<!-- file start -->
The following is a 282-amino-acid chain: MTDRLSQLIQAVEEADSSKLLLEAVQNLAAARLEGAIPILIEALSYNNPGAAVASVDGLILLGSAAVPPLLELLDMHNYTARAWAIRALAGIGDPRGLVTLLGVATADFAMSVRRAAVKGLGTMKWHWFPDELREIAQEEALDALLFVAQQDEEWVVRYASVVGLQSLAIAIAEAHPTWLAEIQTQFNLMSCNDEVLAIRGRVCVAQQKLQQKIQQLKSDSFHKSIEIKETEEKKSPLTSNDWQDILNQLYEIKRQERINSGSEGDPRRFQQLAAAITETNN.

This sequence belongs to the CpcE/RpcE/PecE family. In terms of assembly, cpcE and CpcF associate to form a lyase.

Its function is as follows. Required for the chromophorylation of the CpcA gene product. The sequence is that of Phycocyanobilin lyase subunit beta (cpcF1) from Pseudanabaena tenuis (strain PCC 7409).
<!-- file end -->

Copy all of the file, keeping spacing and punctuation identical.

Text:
The following is a 282-amino-acid chain: MTDRLSQLIQAVEEADSSKLLLEAVQNLAAARLEGAIPILIEALSYNNPGAAVASVDGLILLGSAAVPPLLELLDMHNYTARAWAIRALAGIGDPRGLVTLLGVATADFAMSVRRAAVKGLGTMKWHWFPDELREIAQEEALDALLFVAQQDEEWVVRYASVVGLQSLAIAIAEAHPTWLAEIQTQFNLMSCNDEVLAIRGRVCVAQQKLQQKIQQLKSDSFHKSIEIKETEEKKSPLTSNDWQDILNQLYEIKRQERINSGSEGDPRRFQQLAAAITETNN.

This sequence belongs to the CpcE/RpcE/PecE family. In terms of assembly, cpcE and CpcF associate to form a lyase.

Its function is as follows. Required for the chromophorylation of the CpcA gene product. The sequence is that of Phycocyanobilin lyase subunit beta (cpcF1) from Pseudanabaena tenuis (strain PCC 7409).